We love creepy places. Abandoned buildings, dark and scary forests, caves, and disused mines. If you like creepy places, too, plus a local history lesson, get yourself up to Rosendale and explore the Widow Jane mine.
The first time we experienced the mine was in 2005 when it served as a venue for an experimental music concert. In fact, the mine has been used for a variety of artistic endeavors, including an album recorded by upstate musician- extraordinaires Tony Levin, Steve Gorn, and Jerry Merrota, fittingly entitled Tales from the Widow Jane Mine. But back in the day, the Widow Jane Mine, known in mining lingo as a “room and pillar” mine, served as one of the finest sources of natural cement in the country. That same cement harvested from the Widow Jane was used in base of the Statue of Liberty, the Washington Monument, Grand Central Station, and the Brooklyn Bridge.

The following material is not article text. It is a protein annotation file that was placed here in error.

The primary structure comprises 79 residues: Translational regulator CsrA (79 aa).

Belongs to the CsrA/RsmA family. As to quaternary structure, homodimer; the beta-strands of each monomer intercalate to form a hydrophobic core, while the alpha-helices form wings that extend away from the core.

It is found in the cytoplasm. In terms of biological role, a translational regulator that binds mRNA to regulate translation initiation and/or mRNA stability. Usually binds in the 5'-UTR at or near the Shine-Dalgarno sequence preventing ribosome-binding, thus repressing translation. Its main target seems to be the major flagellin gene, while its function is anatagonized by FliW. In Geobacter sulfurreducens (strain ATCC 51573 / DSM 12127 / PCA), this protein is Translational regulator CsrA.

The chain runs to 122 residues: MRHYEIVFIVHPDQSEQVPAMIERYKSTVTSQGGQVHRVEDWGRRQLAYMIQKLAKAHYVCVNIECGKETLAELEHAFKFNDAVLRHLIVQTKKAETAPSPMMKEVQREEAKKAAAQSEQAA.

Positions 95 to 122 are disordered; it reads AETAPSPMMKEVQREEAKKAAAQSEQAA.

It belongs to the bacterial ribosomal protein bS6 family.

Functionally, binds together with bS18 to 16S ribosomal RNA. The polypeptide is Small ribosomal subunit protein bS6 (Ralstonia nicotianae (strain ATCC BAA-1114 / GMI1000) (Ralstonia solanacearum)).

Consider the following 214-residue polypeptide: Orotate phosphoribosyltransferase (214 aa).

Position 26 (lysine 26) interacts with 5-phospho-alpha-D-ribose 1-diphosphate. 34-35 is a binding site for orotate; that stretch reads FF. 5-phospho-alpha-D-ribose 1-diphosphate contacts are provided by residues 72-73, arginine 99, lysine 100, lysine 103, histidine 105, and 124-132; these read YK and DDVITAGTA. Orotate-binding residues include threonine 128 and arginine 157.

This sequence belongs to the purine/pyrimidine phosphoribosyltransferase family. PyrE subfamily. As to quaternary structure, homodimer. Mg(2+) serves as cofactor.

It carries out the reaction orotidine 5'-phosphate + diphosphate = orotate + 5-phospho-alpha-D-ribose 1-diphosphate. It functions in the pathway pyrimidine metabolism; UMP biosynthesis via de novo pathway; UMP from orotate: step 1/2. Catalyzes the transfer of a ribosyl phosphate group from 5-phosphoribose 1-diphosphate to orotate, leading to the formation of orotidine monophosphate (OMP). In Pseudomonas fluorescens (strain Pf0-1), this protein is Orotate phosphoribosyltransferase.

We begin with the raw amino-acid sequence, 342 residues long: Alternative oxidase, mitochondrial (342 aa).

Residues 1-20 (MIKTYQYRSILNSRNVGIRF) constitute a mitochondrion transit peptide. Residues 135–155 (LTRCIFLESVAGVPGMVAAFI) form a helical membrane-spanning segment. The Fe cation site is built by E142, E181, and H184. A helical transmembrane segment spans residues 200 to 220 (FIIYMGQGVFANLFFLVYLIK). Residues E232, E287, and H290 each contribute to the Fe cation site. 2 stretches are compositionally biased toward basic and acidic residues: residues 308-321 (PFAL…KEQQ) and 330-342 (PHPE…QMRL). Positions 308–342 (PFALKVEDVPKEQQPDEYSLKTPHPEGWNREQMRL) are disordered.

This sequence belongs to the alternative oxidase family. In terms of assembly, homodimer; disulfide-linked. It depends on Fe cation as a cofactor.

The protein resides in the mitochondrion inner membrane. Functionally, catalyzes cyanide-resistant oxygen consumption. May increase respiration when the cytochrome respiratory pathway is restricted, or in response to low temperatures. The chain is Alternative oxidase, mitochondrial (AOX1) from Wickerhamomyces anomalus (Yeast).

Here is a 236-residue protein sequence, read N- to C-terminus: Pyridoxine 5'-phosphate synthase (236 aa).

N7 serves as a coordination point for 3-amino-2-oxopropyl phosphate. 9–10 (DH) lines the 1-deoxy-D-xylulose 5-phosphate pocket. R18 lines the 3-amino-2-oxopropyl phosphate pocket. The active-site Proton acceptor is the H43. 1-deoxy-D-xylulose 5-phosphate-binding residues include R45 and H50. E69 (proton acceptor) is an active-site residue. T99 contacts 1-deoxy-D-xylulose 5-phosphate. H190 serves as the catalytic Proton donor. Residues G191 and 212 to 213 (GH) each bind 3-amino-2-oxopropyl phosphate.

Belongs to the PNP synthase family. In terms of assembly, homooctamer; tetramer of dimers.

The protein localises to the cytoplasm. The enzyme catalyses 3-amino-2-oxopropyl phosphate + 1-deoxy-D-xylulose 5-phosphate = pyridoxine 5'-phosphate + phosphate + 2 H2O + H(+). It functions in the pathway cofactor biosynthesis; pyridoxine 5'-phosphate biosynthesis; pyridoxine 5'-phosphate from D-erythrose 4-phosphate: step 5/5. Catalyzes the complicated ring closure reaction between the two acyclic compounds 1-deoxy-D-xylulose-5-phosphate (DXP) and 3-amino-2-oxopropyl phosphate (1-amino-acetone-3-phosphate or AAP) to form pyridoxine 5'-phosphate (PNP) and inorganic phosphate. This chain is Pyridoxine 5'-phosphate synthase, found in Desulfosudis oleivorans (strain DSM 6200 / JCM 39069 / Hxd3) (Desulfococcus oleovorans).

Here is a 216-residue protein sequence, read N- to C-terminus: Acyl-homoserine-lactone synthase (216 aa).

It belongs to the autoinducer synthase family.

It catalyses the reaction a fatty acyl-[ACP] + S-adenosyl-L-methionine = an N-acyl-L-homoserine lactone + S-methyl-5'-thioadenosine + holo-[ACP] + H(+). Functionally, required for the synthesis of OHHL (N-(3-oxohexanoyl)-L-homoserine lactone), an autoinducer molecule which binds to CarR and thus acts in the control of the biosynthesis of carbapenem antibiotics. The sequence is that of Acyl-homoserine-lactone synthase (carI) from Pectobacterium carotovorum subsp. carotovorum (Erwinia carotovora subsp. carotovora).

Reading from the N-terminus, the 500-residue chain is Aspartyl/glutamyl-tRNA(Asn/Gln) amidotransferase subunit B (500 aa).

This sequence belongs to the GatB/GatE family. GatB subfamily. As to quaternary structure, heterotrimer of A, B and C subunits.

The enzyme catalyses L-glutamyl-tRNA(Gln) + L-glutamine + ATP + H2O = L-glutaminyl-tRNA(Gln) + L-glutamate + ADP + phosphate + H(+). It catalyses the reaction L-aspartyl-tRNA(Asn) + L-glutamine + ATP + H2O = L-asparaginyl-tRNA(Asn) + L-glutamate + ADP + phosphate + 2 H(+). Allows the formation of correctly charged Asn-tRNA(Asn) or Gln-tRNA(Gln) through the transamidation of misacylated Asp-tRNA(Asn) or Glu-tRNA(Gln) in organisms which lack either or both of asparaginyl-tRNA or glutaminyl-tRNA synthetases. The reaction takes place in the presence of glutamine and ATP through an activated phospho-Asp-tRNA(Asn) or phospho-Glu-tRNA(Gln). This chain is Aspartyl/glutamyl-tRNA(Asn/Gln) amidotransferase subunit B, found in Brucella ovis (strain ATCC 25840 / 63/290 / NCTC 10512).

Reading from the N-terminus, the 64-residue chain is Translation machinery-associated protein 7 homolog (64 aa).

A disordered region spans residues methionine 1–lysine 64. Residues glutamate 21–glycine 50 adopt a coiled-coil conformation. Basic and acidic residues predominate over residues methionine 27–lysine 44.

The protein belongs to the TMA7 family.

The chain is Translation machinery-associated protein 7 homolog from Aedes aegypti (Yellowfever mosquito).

The mine is located right next to the Snyder Estate Museum. The Snyder family owned the land upon which the mine sits and kept their cement business alive until 1970. Now, the Synder Estate and the museum is on the National Register of Historic Places and is open to the public every Sunday afternoon, 1-4pm, May through October. The estate also includes the Andrew J. Snyder House, which a very cool Second Empire Victorian.
For more information on the mine and the Snyder Estate, visit the Century House Historical Society Website. If you visit the Widow Jane, be prepared for a lot of ground water flooding, and bring a flashlight so you can get a closer look at all of the creepy, dark, dank, and irresistible nooks and crannies.